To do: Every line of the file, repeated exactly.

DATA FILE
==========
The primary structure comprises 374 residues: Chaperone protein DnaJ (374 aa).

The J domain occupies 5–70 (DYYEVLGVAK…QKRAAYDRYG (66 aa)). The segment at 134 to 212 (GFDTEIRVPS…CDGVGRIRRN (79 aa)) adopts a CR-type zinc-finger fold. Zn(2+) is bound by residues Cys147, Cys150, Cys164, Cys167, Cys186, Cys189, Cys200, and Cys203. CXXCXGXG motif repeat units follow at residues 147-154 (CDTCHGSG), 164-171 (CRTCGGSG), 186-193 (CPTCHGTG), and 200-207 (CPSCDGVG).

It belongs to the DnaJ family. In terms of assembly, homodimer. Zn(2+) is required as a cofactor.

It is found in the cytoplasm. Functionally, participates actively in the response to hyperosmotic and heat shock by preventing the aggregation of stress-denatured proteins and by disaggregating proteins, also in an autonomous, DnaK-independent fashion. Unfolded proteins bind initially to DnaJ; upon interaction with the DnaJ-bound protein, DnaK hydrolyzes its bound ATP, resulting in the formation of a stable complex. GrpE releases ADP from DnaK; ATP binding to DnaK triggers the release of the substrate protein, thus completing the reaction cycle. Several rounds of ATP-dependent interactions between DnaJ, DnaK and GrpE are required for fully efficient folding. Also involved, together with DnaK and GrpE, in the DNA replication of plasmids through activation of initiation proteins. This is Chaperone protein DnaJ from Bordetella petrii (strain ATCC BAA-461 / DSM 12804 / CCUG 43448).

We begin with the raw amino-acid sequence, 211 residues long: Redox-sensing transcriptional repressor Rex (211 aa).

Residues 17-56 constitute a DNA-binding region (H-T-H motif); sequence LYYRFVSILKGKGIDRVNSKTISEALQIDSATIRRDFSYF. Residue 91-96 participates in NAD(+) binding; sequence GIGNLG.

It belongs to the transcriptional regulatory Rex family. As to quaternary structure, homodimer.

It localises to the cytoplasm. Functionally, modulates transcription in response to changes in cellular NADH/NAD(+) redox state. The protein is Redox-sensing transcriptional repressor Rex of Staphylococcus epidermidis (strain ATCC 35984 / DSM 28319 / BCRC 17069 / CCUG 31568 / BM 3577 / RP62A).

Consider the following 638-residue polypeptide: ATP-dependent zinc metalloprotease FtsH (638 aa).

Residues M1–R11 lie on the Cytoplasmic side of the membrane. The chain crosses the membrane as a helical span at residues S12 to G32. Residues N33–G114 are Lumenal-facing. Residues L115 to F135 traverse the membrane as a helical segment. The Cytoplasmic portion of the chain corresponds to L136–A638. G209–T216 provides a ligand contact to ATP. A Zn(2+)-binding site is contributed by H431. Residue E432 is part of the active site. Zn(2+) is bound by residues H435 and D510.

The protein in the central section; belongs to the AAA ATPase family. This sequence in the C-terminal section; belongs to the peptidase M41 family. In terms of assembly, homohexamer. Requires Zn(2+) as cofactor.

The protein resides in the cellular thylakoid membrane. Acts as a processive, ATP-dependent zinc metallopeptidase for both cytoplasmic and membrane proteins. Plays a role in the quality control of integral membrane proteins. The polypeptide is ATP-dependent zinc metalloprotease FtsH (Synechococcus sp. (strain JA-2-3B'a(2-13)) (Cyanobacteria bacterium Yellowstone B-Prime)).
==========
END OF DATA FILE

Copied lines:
The primary structure comprises 374 residues: Chaperone protein DnaJ (374 aa).

The J domain occupies 5–70 (DYYEVLGVAK…QKRAAYDRYG (66 aa)). The segment at 134 to 212 (GFDTEIRVPS…CDGVGRIRRN (79 aa)) adopts a CR-type zinc-finger fold. Zn(2+) is bound by residues Cys147, Cys150, Cys164, Cys167, Cys186, Cys189, Cys200, and Cys203. CXXCXGXG motif repeat units follow at residues 147-154 (CDTCHGSG), 164-171 (CRTCGGSG), 186-193 (CPTCHGTG), and 200-207 (CPSCDGVG).

It belongs to the DnaJ family. In terms of assembly, homodimer. Zn(2+) is required as a cofactor.

It is found in the cytoplasm. Functionally, participates actively in the response to hyperosmotic and heat shock by preventing the aggregation of stress-denatured proteins and by disaggregating proteins, also in an autonomous, DnaK-independent fashion. Unfolded proteins bind initially to DnaJ; upon interaction with the DnaJ-bound protein, DnaK hydrolyzes its bound ATP, resulting in the formation of a stable complex. GrpE releases ADP from DnaK; ATP binding to DnaK triggers the release of the substrate protein, thus completing the reaction cycle. Several rounds of ATP-dependent interactions between DnaJ, DnaK and GrpE are required for fully efficient folding. Also involved, together with DnaK and GrpE, in the DNA replication of plasmids through activation of initiation proteins. This is Chaperone protein DnaJ from Bordetella petrii (strain ATCC BAA-461 / DSM 12804 / CCUG 43448).

We begin with the raw amino-acid sequence, 211 residues long: Redox-sensing transcriptional repressor Rex (211 aa).

Residues 17-56 constitute a DNA-binding region (H-T-H motif); sequence LYYRFVSILKGKGIDRVNSKTISEALQIDSATIRRDFSYF. Residue 91-96 participates in NAD(+) binding; sequence GIGNLG.

It belongs to the transcriptional regulatory Rex family. As to quaternary structure, homodimer.

It localises to the cytoplasm. Functionally, modulates transcription in response to changes in cellular NADH/NAD(+) redox state. The protein is Redox-sensing transcriptional repressor Rex of Staphylococcus epidermidis (strain ATCC 35984 / DSM 28319 / BCRC 17069 / CCUG 31568 / BM 3577 / RP62A).

Consider the following 638-residue polypeptide: ATP-dependent zinc metalloprotease FtsH (638 aa).

Residues M1–R11 lie on the Cytoplasmic side of the membrane. The chain crosses the membrane as a helical span at residues S12 to G32. Residues N33–G114 are Lumenal-facing. Residues L115 to F135 traverse the membrane as a helical segment. The Cytoplasmic portion of the chain corresponds to L136–A638. G209–T216 provides a ligand contact to ATP. A Zn(2+)-binding site is contributed by H431. Residue E432 is part of the active site. Zn(2+) is bound by residues H435 and D510.

The protein in the central section; belongs to the AAA ATPase family. This sequence in the C-terminal section; belongs to the peptidase M41 family. In terms of assembly, homohexamer. Requires Zn(2+) as cofactor.

The protein resides in the cellular thylakoid membrane. Acts as a processive, ATP-dependent zinc metallopeptidase for both cytoplasmic and membrane proteins. Plays a role in the quality control of integral membrane proteins. The polypeptide is ATP-dependent zinc metalloprotease FtsH (Synechococcus sp. (strain JA-2-3B'a(2-13)) (Cyanobacteria bacterium Yellowstone B-Prime)).